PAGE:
We suffer because we’re not satisfied with how life is working out, whether personally or globally. We say “things aren’t the way they’re supposed to be” quicker than we’ll admit “my perception is biased against the way things really are.” There are ways of making change “out there,” but from a Buddhist perspective, you begin by changing your perception. That has a influential effect in the world, though it starts with a reorientation of how you navigate your inner terrain.
If you look at long-range goals of extended practice, they include letting go of a lot of the things that we think of ordinarily as part of the self: grasping, cravings, and certain stories we tell about ourselves that may not correspond to reality. In the extreme case if you practice diligently you can have the not-self experience, where your conception of you almost flows seamlessly into your perception of yourself “out there.”
Which is what Wright briefly experienced on that fifth day, the distance between his individual body and the world lessening. While such moments are profound, the everyday traces of the practice are what really matters: not responding so quickly to an email that frustrates you or saying something snide for no good reason.
Wright discusses the famous red pill-blue pill scene in The Matrix as an entry point into meditation, interestingly the same movie I reference in describing mindfulness meditation, only a different scene: Neo dodging bullets as if through a slow-moving liquid. What would normally be immediate and highly reactive, like a gunshot, is slowed to a manageable (and avoidable) speed. Translating to meditation, Neo sees his reactions, but they’re slower; he has time to decide how to move on them. In the end, thanks to training, he avoids danger.
Which is effectively how Wright has come to understand liberation, not as a sustained state someone is but by better decision making through sustained practice.
As a practical manner, I think of enlightenment as an ongoing process where you try to become more and more aware of the things that are influencing your behavior. By understanding them you no longer have to respond reflexively; to the extent that you want, you liberate yourself from them.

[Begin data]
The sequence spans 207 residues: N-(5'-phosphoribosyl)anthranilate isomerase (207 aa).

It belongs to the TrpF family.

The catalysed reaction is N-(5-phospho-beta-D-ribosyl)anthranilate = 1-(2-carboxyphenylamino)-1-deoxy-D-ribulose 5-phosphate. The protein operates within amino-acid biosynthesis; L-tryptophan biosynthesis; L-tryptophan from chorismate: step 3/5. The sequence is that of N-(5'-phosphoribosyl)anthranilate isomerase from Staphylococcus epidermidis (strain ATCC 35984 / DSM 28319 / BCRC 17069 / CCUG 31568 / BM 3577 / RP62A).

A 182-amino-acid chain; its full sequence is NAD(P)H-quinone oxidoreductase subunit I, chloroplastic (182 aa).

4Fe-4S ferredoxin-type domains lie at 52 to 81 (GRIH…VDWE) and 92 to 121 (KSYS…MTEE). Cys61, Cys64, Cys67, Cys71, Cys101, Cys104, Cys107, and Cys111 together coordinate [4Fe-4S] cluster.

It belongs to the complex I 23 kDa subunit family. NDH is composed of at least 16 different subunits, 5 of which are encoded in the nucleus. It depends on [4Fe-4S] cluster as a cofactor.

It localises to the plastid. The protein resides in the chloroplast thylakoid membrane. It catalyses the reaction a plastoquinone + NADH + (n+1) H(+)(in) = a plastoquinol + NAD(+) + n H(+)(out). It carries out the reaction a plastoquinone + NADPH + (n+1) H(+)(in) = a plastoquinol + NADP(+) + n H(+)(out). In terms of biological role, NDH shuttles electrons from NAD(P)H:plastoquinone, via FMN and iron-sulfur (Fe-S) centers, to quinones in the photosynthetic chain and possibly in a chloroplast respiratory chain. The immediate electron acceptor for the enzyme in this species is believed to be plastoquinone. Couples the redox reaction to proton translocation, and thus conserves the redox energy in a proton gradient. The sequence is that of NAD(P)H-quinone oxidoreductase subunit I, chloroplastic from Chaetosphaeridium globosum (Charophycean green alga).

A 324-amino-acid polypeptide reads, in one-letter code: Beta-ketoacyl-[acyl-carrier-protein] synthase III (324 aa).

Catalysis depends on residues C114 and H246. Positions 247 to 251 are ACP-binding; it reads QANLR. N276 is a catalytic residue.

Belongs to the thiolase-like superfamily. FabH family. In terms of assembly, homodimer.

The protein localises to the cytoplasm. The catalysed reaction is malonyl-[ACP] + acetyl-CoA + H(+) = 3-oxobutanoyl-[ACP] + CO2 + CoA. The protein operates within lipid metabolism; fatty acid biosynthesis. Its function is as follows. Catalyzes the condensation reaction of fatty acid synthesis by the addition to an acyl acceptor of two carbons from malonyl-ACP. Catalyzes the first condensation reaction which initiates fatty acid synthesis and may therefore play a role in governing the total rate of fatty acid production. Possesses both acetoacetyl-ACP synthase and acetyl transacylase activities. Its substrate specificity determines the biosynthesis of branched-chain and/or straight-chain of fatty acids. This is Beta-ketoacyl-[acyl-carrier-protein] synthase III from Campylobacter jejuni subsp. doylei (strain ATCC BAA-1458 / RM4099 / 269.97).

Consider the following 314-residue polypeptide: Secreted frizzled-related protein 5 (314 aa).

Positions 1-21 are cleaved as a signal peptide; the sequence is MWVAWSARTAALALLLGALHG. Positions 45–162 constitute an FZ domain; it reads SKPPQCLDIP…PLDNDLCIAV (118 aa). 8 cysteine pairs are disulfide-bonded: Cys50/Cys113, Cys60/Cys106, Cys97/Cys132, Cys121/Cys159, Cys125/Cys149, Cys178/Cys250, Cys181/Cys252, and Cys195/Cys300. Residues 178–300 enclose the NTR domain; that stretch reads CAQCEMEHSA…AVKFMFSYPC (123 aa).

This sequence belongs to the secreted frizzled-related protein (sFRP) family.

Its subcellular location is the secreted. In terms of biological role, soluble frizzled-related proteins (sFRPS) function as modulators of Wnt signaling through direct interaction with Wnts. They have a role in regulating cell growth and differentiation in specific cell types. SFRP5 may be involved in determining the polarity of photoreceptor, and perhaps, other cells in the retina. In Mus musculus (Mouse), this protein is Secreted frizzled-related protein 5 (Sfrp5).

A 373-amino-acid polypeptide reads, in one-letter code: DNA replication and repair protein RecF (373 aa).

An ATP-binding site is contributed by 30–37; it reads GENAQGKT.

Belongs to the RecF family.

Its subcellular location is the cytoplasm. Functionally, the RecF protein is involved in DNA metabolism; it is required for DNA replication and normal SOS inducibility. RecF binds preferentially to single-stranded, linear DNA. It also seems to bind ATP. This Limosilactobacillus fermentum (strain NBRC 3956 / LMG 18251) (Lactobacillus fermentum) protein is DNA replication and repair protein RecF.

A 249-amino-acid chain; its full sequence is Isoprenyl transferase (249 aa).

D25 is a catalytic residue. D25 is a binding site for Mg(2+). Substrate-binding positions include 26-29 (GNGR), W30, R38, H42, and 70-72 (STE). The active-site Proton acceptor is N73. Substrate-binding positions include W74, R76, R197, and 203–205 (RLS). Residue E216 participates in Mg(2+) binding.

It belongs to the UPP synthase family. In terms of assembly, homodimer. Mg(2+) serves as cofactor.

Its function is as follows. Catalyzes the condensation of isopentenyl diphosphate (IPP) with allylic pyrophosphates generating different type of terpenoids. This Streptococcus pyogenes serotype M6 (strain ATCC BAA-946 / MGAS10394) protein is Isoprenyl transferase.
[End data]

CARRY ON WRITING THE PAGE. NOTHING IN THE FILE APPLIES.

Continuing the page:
In fourteen years of teaching yoga I’ve heard numerous people tell me they’re “bad” at it. I remind students they can’t really be bad at it; that’s the result of looking at too many Instagram feeds of people showing off. You can, though, be focused or not focused. The only way you become focused is by practicing becoming focused, which requires hours upon hours of losing focus.
Which I believe is the same point Wright comes to. Mindfulness meditation is a discipline of observation, a more acute understanding of our interior world than we normally apply. Instead of being swept away by thoughts and feelings—as Wright explains in the book, these two are not separate occurrences—we observe the patterns we’ve constructed about how we view and act in reality.
Through continual observation we empower ourselves to shift subtle behavioral patterns. We show up in life in a way that better suits who we want to be and how we want to act. As Wright tells me,
The claim of Buddhism is that there is a natural convergence between seeing the world more clearly and becoming a more contented person, and also becoming a better person.
Mindfulness meditation isn’t the only way to achieve this, but it is a powerful one, and, given its recent growth in popularity, an available one. It might not always be joyous, and it certainly requires a redefinition of what many term ‘boredom,’ but I fully agree when Wright concludes,
The daily rewards are worth the daily effort.
Derek is the author of Whole Motion: Training Your Brain and Body For Optimal Health. Based in Los Angeles he is working on a new book about spiritual consumerism. Stay in touch on Facebook and Twitter.